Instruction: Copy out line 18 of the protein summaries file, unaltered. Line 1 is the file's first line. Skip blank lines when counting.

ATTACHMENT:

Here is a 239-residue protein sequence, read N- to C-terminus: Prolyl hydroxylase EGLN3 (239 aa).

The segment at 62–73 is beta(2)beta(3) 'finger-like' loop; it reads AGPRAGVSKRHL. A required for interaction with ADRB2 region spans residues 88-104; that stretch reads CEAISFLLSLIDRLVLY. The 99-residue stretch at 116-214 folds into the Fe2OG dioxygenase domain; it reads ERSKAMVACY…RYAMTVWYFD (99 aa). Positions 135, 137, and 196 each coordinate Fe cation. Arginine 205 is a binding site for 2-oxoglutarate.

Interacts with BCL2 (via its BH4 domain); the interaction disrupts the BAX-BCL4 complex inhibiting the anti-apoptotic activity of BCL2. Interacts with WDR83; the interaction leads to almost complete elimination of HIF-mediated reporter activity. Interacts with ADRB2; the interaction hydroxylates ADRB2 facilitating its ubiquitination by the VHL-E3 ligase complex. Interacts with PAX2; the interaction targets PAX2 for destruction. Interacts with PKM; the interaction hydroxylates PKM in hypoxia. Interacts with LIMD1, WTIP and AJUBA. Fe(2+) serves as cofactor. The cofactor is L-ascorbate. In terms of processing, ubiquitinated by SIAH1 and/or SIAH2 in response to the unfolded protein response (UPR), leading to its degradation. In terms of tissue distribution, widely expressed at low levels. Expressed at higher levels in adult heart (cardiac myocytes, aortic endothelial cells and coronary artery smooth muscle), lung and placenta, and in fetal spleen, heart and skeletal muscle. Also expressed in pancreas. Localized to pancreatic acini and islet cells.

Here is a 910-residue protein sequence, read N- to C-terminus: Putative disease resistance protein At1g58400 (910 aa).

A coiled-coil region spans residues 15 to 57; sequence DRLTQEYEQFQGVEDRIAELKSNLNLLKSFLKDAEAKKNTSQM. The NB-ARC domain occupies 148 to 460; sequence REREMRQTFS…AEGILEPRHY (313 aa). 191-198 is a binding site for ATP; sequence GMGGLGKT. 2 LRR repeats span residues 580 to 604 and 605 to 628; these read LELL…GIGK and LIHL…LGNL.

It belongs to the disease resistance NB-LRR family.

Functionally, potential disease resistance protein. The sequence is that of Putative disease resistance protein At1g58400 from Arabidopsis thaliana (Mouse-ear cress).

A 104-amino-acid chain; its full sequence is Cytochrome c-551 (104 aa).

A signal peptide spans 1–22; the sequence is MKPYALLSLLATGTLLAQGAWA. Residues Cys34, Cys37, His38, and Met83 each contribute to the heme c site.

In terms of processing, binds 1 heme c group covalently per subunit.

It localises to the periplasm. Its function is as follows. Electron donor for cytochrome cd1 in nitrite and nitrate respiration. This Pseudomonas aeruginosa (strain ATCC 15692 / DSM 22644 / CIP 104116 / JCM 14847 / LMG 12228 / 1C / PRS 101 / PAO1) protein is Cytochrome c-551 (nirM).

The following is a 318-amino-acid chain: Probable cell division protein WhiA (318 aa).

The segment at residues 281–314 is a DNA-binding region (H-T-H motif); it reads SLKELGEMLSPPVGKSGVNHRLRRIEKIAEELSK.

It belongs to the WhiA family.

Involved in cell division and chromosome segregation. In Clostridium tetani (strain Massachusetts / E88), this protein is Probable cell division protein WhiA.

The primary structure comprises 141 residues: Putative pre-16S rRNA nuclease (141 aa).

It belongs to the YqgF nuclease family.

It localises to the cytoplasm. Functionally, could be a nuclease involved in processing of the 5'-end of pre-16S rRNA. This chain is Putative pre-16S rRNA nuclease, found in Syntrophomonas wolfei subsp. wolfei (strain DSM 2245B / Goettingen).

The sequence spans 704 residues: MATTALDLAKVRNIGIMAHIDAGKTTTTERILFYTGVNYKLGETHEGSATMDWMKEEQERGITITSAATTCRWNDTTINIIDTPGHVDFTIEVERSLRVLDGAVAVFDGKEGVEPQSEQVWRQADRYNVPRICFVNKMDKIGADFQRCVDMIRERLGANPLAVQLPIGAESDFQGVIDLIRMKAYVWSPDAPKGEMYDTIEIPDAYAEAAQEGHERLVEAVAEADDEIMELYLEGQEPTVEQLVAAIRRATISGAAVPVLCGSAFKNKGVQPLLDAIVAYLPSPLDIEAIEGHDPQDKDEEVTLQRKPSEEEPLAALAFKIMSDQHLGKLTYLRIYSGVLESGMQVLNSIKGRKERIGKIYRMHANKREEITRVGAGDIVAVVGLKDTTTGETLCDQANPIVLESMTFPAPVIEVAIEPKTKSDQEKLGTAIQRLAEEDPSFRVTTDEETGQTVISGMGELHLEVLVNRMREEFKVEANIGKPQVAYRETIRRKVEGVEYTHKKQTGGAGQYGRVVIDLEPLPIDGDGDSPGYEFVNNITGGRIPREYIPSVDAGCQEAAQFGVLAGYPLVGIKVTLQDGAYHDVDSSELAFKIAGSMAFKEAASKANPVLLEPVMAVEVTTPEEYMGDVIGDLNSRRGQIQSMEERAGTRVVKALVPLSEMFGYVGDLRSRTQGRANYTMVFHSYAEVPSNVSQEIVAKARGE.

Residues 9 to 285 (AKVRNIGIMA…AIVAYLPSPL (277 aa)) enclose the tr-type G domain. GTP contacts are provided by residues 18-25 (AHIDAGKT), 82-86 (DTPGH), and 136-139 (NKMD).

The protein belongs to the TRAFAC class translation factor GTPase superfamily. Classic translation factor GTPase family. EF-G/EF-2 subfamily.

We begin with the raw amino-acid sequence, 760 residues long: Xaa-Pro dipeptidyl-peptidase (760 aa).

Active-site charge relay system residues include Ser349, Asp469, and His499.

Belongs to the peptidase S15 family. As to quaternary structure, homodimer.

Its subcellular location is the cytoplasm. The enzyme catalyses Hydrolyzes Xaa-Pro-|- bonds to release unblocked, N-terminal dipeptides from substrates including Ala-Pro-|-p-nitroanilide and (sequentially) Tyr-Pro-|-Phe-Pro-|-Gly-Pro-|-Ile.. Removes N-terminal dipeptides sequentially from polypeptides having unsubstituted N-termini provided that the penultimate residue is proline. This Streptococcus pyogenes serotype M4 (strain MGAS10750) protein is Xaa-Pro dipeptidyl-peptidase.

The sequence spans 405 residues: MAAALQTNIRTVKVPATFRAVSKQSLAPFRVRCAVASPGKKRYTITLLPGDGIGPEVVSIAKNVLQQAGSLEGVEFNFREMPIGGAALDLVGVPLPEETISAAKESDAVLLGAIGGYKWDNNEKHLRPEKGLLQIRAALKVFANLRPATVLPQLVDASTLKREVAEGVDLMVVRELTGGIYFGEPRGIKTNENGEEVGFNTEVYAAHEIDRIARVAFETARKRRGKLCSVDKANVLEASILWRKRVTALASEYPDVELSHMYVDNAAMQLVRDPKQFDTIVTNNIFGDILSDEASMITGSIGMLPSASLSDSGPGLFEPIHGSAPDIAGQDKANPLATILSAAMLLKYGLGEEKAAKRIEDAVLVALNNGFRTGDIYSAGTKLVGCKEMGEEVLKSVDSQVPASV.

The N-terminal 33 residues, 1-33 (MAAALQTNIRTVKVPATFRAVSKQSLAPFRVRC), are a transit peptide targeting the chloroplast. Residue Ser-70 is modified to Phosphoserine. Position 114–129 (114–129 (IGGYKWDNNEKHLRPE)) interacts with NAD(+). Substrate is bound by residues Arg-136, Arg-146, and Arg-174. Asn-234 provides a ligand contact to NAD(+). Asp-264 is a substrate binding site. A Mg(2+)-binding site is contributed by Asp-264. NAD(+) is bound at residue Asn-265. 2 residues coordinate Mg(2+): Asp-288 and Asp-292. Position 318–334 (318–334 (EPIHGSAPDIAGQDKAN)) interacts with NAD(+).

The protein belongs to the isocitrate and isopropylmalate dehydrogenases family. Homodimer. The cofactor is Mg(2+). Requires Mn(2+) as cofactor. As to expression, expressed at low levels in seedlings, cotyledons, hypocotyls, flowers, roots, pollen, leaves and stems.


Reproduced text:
It localises to the cytoplasm. Functionally, could be a nuclease involved in processing of the 5'-end of pre-16S rRNA. This chain is Putative pre-16S rRNA nuclease, found in Syntrophomonas wolfei subsp. wolfei (strain DSM 2245B / Goettingen).